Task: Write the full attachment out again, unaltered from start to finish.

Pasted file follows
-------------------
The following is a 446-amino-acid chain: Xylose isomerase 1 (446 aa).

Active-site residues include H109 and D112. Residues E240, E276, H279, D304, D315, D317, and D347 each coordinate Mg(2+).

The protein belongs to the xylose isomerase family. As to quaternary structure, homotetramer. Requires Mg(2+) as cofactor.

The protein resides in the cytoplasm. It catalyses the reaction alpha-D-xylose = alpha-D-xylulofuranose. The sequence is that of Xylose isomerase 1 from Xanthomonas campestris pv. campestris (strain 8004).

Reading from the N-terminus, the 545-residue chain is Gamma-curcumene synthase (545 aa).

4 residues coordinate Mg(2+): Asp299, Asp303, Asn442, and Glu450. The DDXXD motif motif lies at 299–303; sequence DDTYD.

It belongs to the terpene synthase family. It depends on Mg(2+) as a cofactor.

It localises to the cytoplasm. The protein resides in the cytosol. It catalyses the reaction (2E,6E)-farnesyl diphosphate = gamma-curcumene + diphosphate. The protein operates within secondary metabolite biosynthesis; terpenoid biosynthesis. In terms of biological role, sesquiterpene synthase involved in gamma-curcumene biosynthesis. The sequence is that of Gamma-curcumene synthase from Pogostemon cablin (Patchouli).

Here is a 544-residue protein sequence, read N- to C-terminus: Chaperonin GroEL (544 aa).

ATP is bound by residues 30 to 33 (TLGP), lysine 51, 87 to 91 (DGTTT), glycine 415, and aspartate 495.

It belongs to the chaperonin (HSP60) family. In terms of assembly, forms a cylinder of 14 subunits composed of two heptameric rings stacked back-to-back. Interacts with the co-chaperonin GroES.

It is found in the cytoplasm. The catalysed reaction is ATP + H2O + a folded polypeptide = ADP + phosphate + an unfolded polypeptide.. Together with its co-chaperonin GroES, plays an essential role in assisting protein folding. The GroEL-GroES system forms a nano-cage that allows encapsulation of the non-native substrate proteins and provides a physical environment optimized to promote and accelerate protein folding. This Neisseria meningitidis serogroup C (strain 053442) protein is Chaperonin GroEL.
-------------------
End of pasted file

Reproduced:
The following is a 446-amino-acid chain: Xylose isomerase 1 (446 aa).

Active-site residues include H109 and D112. Residues E240, E276, H279, D304, D315, D317, and D347 each coordinate Mg(2+).

The protein belongs to the xylose isomerase family. As to quaternary structure, homotetramer. Requires Mg(2+) as cofactor.

The protein resides in the cytoplasm. It catalyses the reaction alpha-D-xylose = alpha-D-xylulofuranose. The sequence is that of Xylose isomerase 1 from Xanthomonas campestris pv. campestris (strain 8004).

Reading from the N-terminus, the 545-residue chain is Gamma-curcumene synthase (545 aa).

4 residues coordinate Mg(2+): Asp299, Asp303, Asn442, and Glu450. The DDXXD motif motif lies at 299–303; sequence DDTYD.

It belongs to the terpene synthase family. It depends on Mg(2+) as a cofactor.

It localises to the cytoplasm. The protein resides in the cytosol. It catalyses the reaction (2E,6E)-farnesyl diphosphate = gamma-curcumene + diphosphate. The protein operates within secondary metabolite biosynthesis; terpenoid biosynthesis. In terms of biological role, sesquiterpene synthase involved in gamma-curcumene biosynthesis. The sequence is that of Gamma-curcumene synthase from Pogostemon cablin (Patchouli).

Here is a 544-residue protein sequence, read N- to C-terminus: Chaperonin GroEL (544 aa).

ATP is bound by residues 30 to 33 (TLGP), lysine 51, 87 to 91 (DGTTT), glycine 415, and aspartate 495.

It belongs to the chaperonin (HSP60) family. In terms of assembly, forms a cylinder of 14 subunits composed of two heptameric rings stacked back-to-back. Interacts with the co-chaperonin GroES.

It is found in the cytoplasm. The catalysed reaction is ATP + H2O + a folded polypeptide = ADP + phosphate + an unfolded polypeptide.. Together with its co-chaperonin GroES, plays an essential role in assisting protein folding. The GroEL-GroES system forms a nano-cage that allows encapsulation of the non-native substrate proteins and provides a physical environment optimized to promote and accelerate protein folding. This Neisseria meningitidis serogroup C (strain 053442) protein is Chaperonin GroEL.